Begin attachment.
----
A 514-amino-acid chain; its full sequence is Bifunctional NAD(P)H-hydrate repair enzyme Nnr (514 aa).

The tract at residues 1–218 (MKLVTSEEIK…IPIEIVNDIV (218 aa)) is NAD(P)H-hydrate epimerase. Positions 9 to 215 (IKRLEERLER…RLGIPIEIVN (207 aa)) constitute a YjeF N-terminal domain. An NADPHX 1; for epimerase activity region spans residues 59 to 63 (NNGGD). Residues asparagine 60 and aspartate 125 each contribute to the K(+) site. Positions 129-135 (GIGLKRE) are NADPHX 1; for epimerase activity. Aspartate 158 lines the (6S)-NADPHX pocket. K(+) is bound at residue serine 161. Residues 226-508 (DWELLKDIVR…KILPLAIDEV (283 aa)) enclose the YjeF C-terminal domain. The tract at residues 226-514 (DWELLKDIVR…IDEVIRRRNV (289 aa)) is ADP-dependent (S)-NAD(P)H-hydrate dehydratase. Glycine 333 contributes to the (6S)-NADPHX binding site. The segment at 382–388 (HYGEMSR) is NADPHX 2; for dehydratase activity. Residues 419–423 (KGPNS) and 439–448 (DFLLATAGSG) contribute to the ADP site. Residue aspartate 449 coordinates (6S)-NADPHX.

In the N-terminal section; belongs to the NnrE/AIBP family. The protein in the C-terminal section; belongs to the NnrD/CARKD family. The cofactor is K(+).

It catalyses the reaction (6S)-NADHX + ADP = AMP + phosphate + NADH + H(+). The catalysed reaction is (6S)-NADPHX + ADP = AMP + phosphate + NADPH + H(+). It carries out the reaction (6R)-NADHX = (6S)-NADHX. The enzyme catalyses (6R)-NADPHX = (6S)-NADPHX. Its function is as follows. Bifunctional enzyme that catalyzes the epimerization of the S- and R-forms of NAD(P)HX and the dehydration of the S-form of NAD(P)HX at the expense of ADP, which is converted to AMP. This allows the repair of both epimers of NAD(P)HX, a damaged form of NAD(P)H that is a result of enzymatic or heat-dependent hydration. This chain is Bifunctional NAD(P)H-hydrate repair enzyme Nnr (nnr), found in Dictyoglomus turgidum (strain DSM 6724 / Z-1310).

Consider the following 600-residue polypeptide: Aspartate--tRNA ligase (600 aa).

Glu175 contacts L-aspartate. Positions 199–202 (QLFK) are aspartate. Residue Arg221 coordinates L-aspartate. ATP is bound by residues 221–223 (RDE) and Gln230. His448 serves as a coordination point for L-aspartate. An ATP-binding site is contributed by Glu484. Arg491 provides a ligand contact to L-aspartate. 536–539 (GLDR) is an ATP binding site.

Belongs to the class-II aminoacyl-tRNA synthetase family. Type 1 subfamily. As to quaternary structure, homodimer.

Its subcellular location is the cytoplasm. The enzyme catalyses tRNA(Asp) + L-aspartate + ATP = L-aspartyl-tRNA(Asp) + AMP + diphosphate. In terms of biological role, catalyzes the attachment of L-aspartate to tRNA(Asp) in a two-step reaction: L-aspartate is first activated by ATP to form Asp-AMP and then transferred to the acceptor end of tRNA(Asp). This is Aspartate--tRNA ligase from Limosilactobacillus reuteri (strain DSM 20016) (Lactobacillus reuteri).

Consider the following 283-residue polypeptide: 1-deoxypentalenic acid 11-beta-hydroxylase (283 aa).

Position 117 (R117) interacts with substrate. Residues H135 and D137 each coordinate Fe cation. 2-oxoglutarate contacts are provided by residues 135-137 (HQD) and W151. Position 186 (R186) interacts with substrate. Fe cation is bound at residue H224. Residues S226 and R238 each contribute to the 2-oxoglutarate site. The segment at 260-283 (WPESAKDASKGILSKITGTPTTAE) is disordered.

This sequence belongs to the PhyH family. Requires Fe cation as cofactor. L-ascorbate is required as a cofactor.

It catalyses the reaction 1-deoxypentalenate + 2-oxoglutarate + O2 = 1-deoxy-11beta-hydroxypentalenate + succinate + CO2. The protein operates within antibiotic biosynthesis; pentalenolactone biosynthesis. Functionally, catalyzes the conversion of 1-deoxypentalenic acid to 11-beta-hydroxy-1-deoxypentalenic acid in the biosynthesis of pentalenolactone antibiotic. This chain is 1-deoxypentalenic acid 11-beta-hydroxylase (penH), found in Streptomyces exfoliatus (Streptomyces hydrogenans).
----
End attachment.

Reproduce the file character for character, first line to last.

A 514-amino-acid chain; its full sequence is Bifunctional NAD(P)H-hydrate repair enzyme Nnr (514 aa).

The tract at residues 1–218 (MKLVTSEEIK…IPIEIVNDIV (218 aa)) is NAD(P)H-hydrate epimerase. Positions 9 to 215 (IKRLEERLER…RLGIPIEIVN (207 aa)) constitute a YjeF N-terminal domain. An NADPHX 1; for epimerase activity region spans residues 59 to 63 (NNGGD). Residues asparagine 60 and aspartate 125 each contribute to the K(+) site. Positions 129-135 (GIGLKRE) are NADPHX 1; for epimerase activity. Aspartate 158 lines the (6S)-NADPHX pocket. K(+) is bound at residue serine 161. Residues 226-508 (DWELLKDIVR…KILPLAIDEV (283 aa)) enclose the YjeF C-terminal domain. The tract at residues 226-514 (DWELLKDIVR…IDEVIRRRNV (289 aa)) is ADP-dependent (S)-NAD(P)H-hydrate dehydratase. Glycine 333 contributes to the (6S)-NADPHX binding site. The segment at 382–388 (HYGEMSR) is NADPHX 2; for dehydratase activity. Residues 419–423 (KGPNS) and 439–448 (DFLLATAGSG) contribute to the ADP site. Residue aspartate 449 coordinates (6S)-NADPHX.

In the N-terminal section; belongs to the NnrE/AIBP family. The protein in the C-terminal section; belongs to the NnrD/CARKD family. The cofactor is K(+).

It catalyses the reaction (6S)-NADHX + ADP = AMP + phosphate + NADH + H(+). The catalysed reaction is (6S)-NADPHX + ADP = AMP + phosphate + NADPH + H(+). It carries out the reaction (6R)-NADHX = (6S)-NADHX. The enzyme catalyses (6R)-NADPHX = (6S)-NADPHX. Its function is as follows. Bifunctional enzyme that catalyzes the epimerization of the S- and R-forms of NAD(P)HX and the dehydration of the S-form of NAD(P)HX at the expense of ADP, which is converted to AMP. This allows the repair of both epimers of NAD(P)HX, a damaged form of NAD(P)H that is a result of enzymatic or heat-dependent hydration. This chain is Bifunctional NAD(P)H-hydrate repair enzyme Nnr (nnr), found in Dictyoglomus turgidum (strain DSM 6724 / Z-1310).

Consider the following 600-residue polypeptide: Aspartate--tRNA ligase (600 aa).

Glu175 contacts L-aspartate. Positions 199–202 (QLFK) are aspartate. Residue Arg221 coordinates L-aspartate. ATP is bound by residues 221–223 (RDE) and Gln230. His448 serves as a coordination point for L-aspartate. An ATP-binding site is contributed by Glu484. Arg491 provides a ligand contact to L-aspartate. 536–539 (GLDR) is an ATP binding site.

Belongs to the class-II aminoacyl-tRNA synthetase family. Type 1 subfamily. As to quaternary structure, homodimer.

Its subcellular location is the cytoplasm. The enzyme catalyses tRNA(Asp) + L-aspartate + ATP = L-aspartyl-tRNA(Asp) + AMP + diphosphate. In terms of biological role, catalyzes the attachment of L-aspartate to tRNA(Asp) in a two-step reaction: L-aspartate is first activated by ATP to form Asp-AMP and then transferred to the acceptor end of tRNA(Asp). This is Aspartate--tRNA ligase from Limosilactobacillus reuteri (strain DSM 20016) (Lactobacillus reuteri).

Consider the following 283-residue polypeptide: 1-deoxypentalenic acid 11-beta-hydroxylase (283 aa).

Position 117 (R117) interacts with substrate. Residues H135 and D137 each coordinate Fe cation. 2-oxoglutarate contacts are provided by residues 135-137 (HQD) and W151. Position 186 (R186) interacts with substrate. Fe cation is bound at residue H224. Residues S226 and R238 each contribute to the 2-oxoglutarate site. The segment at 260-283 (WPESAKDASKGILSKITGTPTTAE) is disordered.

This sequence belongs to the PhyH family. Requires Fe cation as cofactor. L-ascorbate is required as a cofactor.

It catalyses the reaction 1-deoxypentalenate + 2-oxoglutarate + O2 = 1-deoxy-11beta-hydroxypentalenate + succinate + CO2. The protein operates within antibiotic biosynthesis; pentalenolactone biosynthesis. Functionally, catalyzes the conversion of 1-deoxypentalenic acid to 11-beta-hydroxy-1-deoxypentalenic acid in the biosynthesis of pentalenolactone antibiotic. This chain is 1-deoxypentalenic acid 11-beta-hydroxylase (penH), found in Streptomyces exfoliatus (Streptomyces hydrogenans).